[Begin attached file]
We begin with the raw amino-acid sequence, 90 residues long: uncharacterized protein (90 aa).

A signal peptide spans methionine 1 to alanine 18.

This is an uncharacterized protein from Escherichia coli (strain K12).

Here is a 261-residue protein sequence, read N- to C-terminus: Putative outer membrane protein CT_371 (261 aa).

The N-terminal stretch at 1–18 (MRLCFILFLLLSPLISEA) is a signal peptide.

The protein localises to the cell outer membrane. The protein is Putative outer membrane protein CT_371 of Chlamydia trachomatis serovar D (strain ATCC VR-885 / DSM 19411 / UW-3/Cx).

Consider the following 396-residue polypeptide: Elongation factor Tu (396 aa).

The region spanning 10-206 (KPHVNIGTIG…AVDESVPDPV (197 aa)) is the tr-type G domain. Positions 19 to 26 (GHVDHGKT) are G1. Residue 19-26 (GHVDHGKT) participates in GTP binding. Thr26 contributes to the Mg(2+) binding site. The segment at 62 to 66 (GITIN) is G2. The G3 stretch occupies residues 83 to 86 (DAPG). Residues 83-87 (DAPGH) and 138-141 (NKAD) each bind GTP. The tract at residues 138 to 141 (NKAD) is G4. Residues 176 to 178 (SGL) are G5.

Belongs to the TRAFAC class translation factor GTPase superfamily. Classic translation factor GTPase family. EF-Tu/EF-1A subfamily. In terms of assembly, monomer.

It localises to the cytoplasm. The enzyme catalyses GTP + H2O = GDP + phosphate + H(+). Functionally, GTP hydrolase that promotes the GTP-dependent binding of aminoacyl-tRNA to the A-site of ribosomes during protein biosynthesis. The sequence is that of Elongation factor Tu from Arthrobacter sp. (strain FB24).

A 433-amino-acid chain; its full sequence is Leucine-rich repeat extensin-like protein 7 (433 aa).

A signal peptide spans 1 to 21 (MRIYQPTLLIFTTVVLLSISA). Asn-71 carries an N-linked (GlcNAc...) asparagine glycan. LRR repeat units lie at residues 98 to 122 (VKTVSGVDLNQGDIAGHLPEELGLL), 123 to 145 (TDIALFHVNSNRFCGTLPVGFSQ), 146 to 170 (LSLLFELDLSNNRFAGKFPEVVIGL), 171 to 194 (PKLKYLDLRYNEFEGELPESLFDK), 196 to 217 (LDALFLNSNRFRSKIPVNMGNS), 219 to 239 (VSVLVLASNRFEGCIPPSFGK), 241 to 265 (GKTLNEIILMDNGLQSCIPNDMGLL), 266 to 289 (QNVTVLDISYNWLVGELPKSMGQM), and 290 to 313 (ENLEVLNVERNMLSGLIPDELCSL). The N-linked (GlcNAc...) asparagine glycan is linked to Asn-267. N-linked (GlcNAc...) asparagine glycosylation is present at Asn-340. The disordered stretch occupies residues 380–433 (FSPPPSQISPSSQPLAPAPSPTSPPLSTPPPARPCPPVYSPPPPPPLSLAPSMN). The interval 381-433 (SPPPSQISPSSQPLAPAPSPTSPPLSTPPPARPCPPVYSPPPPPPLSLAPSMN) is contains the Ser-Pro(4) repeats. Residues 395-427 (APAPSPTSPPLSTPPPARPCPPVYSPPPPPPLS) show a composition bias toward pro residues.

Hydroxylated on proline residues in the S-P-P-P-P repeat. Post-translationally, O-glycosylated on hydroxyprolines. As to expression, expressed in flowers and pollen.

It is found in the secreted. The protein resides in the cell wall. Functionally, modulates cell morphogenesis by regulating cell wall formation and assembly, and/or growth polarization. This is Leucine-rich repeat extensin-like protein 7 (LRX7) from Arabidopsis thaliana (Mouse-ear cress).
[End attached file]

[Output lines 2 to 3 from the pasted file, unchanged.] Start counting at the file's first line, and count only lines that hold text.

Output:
A signal peptide spans methionine 1 to alanine 18.

This is an uncharacterized protein from Escherichia coli (strain K12).